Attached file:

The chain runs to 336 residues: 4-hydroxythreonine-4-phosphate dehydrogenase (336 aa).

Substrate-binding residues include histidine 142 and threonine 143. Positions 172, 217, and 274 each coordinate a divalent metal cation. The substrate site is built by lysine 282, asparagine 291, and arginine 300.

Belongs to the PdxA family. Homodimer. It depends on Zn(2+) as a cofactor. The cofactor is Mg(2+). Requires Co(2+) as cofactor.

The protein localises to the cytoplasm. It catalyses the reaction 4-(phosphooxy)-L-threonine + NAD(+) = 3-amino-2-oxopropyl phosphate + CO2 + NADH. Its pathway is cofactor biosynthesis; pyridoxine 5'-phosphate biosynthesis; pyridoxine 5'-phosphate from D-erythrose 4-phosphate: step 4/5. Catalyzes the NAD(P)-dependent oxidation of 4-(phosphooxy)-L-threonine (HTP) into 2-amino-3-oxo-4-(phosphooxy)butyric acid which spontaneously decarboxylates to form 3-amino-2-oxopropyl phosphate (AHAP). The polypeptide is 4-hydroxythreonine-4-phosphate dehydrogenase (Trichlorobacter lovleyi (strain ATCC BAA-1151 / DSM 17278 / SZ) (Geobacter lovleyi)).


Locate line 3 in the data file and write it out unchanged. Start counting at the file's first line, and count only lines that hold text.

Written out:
Belongs to the PdxA family. Homodimer. It depends on Zn(2+) as a cofactor. The cofactor is Mg(2+). Requires Co(2+) as cofactor.